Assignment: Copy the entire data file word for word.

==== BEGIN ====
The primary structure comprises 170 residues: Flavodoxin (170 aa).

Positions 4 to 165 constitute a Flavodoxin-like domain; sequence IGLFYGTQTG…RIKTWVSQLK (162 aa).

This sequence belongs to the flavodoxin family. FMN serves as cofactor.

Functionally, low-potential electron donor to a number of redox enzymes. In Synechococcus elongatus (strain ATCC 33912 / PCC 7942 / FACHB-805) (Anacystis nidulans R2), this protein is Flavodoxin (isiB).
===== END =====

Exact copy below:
The primary structure comprises 170 residues: Flavodoxin (170 aa).

Positions 4 to 165 constitute a Flavodoxin-like domain; sequence IGLFYGTQTG…RIKTWVSQLK (162 aa).

This sequence belongs to the flavodoxin family. FMN serves as cofactor.

Functionally, low-potential electron donor to a number of redox enzymes. In Synechococcus elongatus (strain ATCC 33912 / PCC 7942 / FACHB-805) (Anacystis nidulans R2), this protein is Flavodoxin (isiB).